A whole lot of post-apocalyptic hurly-burly and sadly not much more besides – the National Theatre’s Macbeth really is something of a red-trousered disappointment
“You have displaced the mirth”
Brexit has ruined Britain. The war of the Scottish Secession has laid ruin to much of the land north of Hadrian’s Wall. The lawless society that has resulted is a place where people once again use plastic bags willy-nilly (for tidying up after beheadings, as party hats – take your pick), where no-one has a mobile phone (presumably because roaming charges have been re-introduced), where the Look at my fucking red trousers meme has translated into despotic rule.
Such is the world of Rufus Norris’ Macbeth which is set ‘now, after a civil war’, hence my slight embellishment of said setting. I should add that I thought of much of this while watching the production, an indication of the level of engagement that it managed to exert. It wasn’t always thus – a bloody prologue is viscerally and effectively done and the entrance of the witches has a genuine chill to its strangeness. Continue reading “Review: Macbeth, National Theatre”
“Failure to do this will result in your fellow inmates being punished”
How far can immersive theatre push you? How far should immersive theatre push you? The disclaimer for Les Enfants Terribles’ Inside Pussy Riot warns us it is “not for the faint hearted, come prepared to demonstrate and stand up for what you believe in!”. But given that it is trying to give audiences a taste of what it is like to be on the wrong side of a totalitarian regime, from arrest to trial to incarceration with a bit of forced labour in there for good measure, there’s a limit to how far they can actually go.
Marking the 100th annversary of the Russian Revolution, Inside Pussy Riot revisits the experience of Nadya Tolokonnikova and her post punk, feminist art collective colleagues in Pussy Riot, who were convicted and sentenced to two years imprisonment for performing less than 40 seconds of an anti-Putin song in a Moscow cathedral. From the opening moments when you’re invited to pick a balaclava (a range of colours available) to the climactic encouragement to raise your voice in protest, there’s quite the journey ahead. Continue reading “Review: Inside Pussy Riot, Saatchi Gallery”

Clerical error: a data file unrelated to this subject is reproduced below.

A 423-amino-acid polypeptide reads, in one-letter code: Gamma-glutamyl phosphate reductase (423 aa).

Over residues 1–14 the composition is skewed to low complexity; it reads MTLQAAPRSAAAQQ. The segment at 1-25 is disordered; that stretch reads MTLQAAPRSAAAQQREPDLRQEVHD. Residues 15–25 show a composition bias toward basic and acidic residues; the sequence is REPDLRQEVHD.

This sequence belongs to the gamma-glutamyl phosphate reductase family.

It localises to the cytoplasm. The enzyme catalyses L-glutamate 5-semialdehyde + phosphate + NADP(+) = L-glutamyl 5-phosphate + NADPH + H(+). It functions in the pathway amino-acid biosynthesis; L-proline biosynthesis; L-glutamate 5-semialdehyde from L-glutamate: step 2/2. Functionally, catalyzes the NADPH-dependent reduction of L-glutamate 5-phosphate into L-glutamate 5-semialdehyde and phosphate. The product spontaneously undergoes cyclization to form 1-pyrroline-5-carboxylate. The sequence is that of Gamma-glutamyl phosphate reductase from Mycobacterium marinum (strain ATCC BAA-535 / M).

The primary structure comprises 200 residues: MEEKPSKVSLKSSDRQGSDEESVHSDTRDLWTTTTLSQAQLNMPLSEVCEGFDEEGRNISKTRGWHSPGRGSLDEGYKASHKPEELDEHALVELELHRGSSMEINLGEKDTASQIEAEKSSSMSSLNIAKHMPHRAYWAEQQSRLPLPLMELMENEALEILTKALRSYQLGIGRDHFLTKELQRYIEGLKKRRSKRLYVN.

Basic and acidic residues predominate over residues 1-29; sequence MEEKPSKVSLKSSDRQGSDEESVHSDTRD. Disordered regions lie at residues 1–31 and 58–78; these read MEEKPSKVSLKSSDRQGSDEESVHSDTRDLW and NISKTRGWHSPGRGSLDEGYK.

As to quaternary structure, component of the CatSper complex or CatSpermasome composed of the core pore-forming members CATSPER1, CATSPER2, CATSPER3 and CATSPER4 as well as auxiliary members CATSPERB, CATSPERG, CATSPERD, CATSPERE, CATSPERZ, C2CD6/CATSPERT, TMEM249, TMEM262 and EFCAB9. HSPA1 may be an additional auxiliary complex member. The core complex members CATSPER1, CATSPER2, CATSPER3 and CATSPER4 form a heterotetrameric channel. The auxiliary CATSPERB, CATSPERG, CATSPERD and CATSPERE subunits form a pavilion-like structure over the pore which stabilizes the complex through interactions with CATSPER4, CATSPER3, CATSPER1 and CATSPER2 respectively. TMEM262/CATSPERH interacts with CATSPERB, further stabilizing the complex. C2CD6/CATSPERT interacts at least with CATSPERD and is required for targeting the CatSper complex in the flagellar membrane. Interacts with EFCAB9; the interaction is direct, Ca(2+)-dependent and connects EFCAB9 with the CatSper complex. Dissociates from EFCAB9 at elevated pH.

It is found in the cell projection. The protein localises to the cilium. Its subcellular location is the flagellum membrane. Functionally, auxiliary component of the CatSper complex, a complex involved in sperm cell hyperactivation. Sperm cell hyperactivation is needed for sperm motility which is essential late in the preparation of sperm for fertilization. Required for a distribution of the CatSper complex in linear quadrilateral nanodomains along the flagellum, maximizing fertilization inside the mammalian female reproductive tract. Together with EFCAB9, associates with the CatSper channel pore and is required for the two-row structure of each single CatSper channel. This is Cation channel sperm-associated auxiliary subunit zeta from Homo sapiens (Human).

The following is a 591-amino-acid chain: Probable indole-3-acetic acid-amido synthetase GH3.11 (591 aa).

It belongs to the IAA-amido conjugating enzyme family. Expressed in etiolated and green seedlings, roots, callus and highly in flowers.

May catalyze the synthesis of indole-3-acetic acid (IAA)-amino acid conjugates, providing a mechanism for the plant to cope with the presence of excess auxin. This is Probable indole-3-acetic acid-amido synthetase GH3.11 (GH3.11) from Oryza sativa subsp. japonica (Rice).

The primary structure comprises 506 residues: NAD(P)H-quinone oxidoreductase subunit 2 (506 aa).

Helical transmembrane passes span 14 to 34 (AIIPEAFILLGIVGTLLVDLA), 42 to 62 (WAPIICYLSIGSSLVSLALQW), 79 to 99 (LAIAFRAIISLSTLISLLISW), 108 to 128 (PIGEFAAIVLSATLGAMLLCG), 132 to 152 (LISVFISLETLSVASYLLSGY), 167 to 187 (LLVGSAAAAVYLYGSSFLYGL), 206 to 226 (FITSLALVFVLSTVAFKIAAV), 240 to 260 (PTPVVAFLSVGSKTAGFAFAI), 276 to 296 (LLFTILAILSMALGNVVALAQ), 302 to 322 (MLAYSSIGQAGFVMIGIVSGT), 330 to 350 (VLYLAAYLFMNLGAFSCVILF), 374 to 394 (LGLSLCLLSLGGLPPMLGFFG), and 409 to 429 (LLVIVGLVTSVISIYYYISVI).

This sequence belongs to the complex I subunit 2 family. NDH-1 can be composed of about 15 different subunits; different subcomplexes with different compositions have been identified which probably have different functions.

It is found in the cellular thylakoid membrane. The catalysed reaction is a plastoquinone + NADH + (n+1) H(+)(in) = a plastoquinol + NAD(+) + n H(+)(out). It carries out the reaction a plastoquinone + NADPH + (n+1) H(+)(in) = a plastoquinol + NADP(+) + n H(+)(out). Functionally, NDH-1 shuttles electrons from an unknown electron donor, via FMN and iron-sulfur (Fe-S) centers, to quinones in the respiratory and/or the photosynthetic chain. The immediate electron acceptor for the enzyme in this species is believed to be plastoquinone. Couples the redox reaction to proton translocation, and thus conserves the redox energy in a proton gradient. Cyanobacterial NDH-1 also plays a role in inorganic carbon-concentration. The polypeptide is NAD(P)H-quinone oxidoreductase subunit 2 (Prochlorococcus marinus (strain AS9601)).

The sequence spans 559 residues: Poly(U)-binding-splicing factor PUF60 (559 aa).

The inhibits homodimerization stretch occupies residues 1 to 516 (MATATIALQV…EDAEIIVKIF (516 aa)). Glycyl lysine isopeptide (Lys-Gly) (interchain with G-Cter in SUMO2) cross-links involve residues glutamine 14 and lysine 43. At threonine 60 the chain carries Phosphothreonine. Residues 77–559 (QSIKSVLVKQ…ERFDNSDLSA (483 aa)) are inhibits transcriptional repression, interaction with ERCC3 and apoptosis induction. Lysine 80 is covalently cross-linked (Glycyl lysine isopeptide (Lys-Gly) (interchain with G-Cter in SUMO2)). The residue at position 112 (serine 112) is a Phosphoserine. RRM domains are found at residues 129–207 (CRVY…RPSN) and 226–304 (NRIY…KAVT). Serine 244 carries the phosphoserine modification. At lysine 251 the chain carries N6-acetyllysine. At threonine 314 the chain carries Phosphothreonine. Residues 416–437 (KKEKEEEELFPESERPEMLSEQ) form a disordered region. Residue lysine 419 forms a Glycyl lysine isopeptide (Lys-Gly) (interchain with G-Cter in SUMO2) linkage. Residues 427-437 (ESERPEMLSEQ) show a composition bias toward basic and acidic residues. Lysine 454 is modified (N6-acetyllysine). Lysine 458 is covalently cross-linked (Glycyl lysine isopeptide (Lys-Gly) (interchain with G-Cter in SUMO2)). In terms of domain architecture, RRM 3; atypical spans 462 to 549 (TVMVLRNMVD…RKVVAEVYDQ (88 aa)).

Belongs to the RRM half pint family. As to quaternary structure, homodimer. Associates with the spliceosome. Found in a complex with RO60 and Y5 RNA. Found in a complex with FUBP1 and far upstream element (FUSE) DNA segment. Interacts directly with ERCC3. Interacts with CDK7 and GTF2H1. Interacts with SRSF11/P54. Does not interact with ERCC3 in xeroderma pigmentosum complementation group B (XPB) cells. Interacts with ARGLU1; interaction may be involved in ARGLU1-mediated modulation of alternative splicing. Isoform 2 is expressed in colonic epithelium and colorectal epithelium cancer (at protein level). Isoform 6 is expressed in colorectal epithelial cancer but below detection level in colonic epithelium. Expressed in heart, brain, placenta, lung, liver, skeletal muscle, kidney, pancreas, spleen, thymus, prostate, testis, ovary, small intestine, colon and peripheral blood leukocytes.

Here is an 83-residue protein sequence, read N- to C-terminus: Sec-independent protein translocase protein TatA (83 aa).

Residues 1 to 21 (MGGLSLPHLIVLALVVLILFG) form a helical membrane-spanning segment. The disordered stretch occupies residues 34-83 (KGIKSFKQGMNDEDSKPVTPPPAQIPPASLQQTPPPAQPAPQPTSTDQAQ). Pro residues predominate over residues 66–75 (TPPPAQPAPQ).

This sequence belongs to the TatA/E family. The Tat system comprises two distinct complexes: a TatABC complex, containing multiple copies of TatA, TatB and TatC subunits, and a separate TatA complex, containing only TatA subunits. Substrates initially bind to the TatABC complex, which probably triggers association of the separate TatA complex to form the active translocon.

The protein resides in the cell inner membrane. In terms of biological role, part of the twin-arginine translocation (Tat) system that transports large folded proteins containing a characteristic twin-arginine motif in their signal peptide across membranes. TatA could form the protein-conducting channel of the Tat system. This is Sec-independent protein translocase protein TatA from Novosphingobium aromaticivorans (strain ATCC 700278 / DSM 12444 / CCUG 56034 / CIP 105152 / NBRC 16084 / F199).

“No mistake no mister no missed her no mist no miss no”
As my dear Aunty Mary used to say, by the crin! Sarah Frankcom’s production of Caryl Churchill’s The Skriker is a properly gobsmacking piece of work, the kind of theatre that leaves you reeling from its sheer audacity, its free-wheeling inventiveness and a general sense of what-the-fuckery. Maxine Peake’s acting career has been far too varied for a peak to ever be declared (though for me, Twinkle ftw) but it is hard to imagine her any more hauntingly, viscerally, intense than she is here, wrapping every sinew of her body around the often bafflingly complex wordplay and utterly owning it with an authoritative otherworldliness.
There’s a plot. Kind of. Though it is literally, and physically, hard to follow. Frankcom has lavished huge amounts of creativity onto the show and empowered her creatives to be daring, so that it becomes akin to an art installation in how densely visual it becomes. Imogen Knight’s choreography haunts every scene as an ensemble of 12 keep a strange and kinetic energy coursing through the theatre, Jack Knowles’ artistically inspired lighting playfully pulls the perspective one way then the other, and Lizzie Clachan’s reinvention of the physical space of the auditorium has to be seen to really be believed (book the stalls, seriously) as it rewrites the rules of engagement. Continue reading “Review: The Skriker, Royal Exchange”
“What’s the word for illusion…when it’s shared”
Whatever they’re smoking down at the Hampstead Downstairs, I approve and would like some. The Mystae (rhymes with fisheye, kind of) continues the more experimental feel that The Blackest Black started 2014 off with and features one of the more intriguing set designs that you will see this year. The play is set in an ancient Cornish sea cave where three teenagers have gathered to conduct a ritual before they scatter off to universities and jobs and somehow, Georgia Lowe has managed to carve an effective rock formation in the ground of Swiss Cottage, complete with ominously rising tidal waters.
Technically, The Mystae is a pretty smashing piece of work even before any actors get on stage (or climb into the cave). John Leonard’s sound design brings the soothingly persistent sound of the sea to life (and later echoes brilliantly across the space), Simon Opie’s lighting suggests the secrets and surprises that could lie in any shadowy nook or cranny, and Tim Carroll’s production sparkles with excitement from the off. That it is then backed up by a nifty piece of writing by Nick Whitby is especially pleasing, a moody meditation on the intense emotional pull of this time of great change. Continue reading “Review: The Mystae, Hampstead Downstairs”